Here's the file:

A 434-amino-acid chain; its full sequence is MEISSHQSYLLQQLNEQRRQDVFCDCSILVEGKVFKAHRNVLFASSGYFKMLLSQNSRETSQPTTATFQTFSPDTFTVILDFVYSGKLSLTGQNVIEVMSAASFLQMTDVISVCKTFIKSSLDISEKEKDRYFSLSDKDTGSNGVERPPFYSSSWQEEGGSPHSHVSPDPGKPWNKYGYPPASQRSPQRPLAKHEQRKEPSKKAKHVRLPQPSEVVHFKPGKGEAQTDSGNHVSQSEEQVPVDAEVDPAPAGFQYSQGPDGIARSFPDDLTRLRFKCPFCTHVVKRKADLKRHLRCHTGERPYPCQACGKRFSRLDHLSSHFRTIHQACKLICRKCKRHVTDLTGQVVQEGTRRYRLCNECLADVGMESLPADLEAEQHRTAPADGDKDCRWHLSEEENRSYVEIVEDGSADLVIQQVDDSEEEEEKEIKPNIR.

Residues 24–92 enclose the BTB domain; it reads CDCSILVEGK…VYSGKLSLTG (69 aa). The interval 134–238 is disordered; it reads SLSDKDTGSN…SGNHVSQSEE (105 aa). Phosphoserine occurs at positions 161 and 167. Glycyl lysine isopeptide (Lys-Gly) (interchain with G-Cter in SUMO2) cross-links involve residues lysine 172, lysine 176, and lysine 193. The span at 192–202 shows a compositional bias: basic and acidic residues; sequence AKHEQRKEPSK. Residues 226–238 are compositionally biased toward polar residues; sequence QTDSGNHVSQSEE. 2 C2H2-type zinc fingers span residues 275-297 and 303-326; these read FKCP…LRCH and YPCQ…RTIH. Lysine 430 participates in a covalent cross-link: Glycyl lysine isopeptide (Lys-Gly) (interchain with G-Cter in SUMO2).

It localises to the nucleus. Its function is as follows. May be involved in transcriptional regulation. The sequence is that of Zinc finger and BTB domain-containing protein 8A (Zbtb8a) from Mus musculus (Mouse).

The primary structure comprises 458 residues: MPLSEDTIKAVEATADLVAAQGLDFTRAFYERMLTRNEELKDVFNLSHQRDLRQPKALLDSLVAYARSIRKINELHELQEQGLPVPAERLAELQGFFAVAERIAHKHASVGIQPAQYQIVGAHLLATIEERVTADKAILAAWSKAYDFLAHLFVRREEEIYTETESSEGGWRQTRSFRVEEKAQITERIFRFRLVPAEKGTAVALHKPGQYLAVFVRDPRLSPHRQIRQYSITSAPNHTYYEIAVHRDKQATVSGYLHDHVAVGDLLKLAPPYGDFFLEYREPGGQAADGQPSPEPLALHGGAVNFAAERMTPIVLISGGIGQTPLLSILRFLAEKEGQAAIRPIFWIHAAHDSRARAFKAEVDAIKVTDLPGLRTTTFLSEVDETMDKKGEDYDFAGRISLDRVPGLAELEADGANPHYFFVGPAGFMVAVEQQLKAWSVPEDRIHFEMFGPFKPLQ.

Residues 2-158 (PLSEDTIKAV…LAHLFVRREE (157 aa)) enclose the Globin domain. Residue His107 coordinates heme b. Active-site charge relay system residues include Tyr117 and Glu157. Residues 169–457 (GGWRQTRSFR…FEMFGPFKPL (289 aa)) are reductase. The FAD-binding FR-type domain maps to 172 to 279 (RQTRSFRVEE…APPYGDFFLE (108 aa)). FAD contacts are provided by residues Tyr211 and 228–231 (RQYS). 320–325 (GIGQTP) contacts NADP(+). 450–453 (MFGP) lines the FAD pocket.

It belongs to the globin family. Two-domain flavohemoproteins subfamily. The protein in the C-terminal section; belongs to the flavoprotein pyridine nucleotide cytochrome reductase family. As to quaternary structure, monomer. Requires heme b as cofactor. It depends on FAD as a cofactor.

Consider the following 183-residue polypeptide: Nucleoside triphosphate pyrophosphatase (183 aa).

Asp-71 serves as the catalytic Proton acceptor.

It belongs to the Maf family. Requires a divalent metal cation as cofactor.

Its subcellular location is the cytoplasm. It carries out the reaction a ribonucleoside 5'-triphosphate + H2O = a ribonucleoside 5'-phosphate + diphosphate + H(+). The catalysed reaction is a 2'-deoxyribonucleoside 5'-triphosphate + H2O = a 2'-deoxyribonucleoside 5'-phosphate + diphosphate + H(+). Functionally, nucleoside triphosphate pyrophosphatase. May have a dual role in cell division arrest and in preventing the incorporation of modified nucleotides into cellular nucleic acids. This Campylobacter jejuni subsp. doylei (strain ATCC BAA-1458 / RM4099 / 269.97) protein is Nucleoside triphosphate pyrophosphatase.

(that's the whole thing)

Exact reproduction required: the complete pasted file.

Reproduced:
A 434-amino-acid chain; its full sequence is MEISSHQSYLLQQLNEQRRQDVFCDCSILVEGKVFKAHRNVLFASSGYFKMLLSQNSRETSQPTTATFQTFSPDTFTVILDFVYSGKLSLTGQNVIEVMSAASFLQMTDVISVCKTFIKSSLDISEKEKDRYFSLSDKDTGSNGVERPPFYSSSWQEEGGSPHSHVSPDPGKPWNKYGYPPASQRSPQRPLAKHEQRKEPSKKAKHVRLPQPSEVVHFKPGKGEAQTDSGNHVSQSEEQVPVDAEVDPAPAGFQYSQGPDGIARSFPDDLTRLRFKCPFCTHVVKRKADLKRHLRCHTGERPYPCQACGKRFSRLDHLSSHFRTIHQACKLICRKCKRHVTDLTGQVVQEGTRRYRLCNECLADVGMESLPADLEAEQHRTAPADGDKDCRWHLSEEENRSYVEIVEDGSADLVIQQVDDSEEEEEKEIKPNIR.

Residues 24–92 enclose the BTB domain; it reads CDCSILVEGK…VYSGKLSLTG (69 aa). The interval 134–238 is disordered; it reads SLSDKDTGSN…SGNHVSQSEE (105 aa). Phosphoserine occurs at positions 161 and 167. Glycyl lysine isopeptide (Lys-Gly) (interchain with G-Cter in SUMO2) cross-links involve residues lysine 172, lysine 176, and lysine 193. The span at 192–202 shows a compositional bias: basic and acidic residues; sequence AKHEQRKEPSK. Residues 226–238 are compositionally biased toward polar residues; sequence QTDSGNHVSQSEE. 2 C2H2-type zinc fingers span residues 275-297 and 303-326; these read FKCP…LRCH and YPCQ…RTIH. Lysine 430 participates in a covalent cross-link: Glycyl lysine isopeptide (Lys-Gly) (interchain with G-Cter in SUMO2).

It localises to the nucleus. Its function is as follows. May be involved in transcriptional regulation. The sequence is that of Zinc finger and BTB domain-containing protein 8A (Zbtb8a) from Mus musculus (Mouse).

The primary structure comprises 458 residues: MPLSEDTIKAVEATADLVAAQGLDFTRAFYERMLTRNEELKDVFNLSHQRDLRQPKALLDSLVAYARSIRKINELHELQEQGLPVPAERLAELQGFFAVAERIAHKHASVGIQPAQYQIVGAHLLATIEERVTADKAILAAWSKAYDFLAHLFVRREEEIYTETESSEGGWRQTRSFRVEEKAQITERIFRFRLVPAEKGTAVALHKPGQYLAVFVRDPRLSPHRQIRQYSITSAPNHTYYEIAVHRDKQATVSGYLHDHVAVGDLLKLAPPYGDFFLEYREPGGQAADGQPSPEPLALHGGAVNFAAERMTPIVLISGGIGQTPLLSILRFLAEKEGQAAIRPIFWIHAAHDSRARAFKAEVDAIKVTDLPGLRTTTFLSEVDETMDKKGEDYDFAGRISLDRVPGLAELEADGANPHYFFVGPAGFMVAVEQQLKAWSVPEDRIHFEMFGPFKPLQ.

Residues 2-158 (PLSEDTIKAV…LAHLFVRREE (157 aa)) enclose the Globin domain. Residue His107 coordinates heme b. Active-site charge relay system residues include Tyr117 and Glu157. Residues 169–457 (GGWRQTRSFR…FEMFGPFKPL (289 aa)) are reductase. The FAD-binding FR-type domain maps to 172 to 279 (RQTRSFRVEE…APPYGDFFLE (108 aa)). FAD contacts are provided by residues Tyr211 and 228–231 (RQYS). 320–325 (GIGQTP) contacts NADP(+). 450–453 (MFGP) lines the FAD pocket.

It belongs to the globin family. Two-domain flavohemoproteins subfamily. The protein in the C-terminal section; belongs to the flavoprotein pyridine nucleotide cytochrome reductase family. As to quaternary structure, monomer. Requires heme b as cofactor. It depends on FAD as a cofactor.

Consider the following 183-residue polypeptide: Nucleoside triphosphate pyrophosphatase (183 aa).

Asp-71 serves as the catalytic Proton acceptor.

It belongs to the Maf family. Requires a divalent metal cation as cofactor.

Its subcellular location is the cytoplasm. It carries out the reaction a ribonucleoside 5'-triphosphate + H2O = a ribonucleoside 5'-phosphate + diphosphate + H(+). The catalysed reaction is a 2'-deoxyribonucleoside 5'-triphosphate + H2O = a 2'-deoxyribonucleoside 5'-phosphate + diphosphate + H(+). Functionally, nucleoside triphosphate pyrophosphatase. May have a dual role in cell division arrest and in preventing the incorporation of modified nucleotides into cellular nucleic acids. This Campylobacter jejuni subsp. doylei (strain ATCC BAA-1458 / RM4099 / 269.97) protein is Nucleoside triphosphate pyrophosphatase.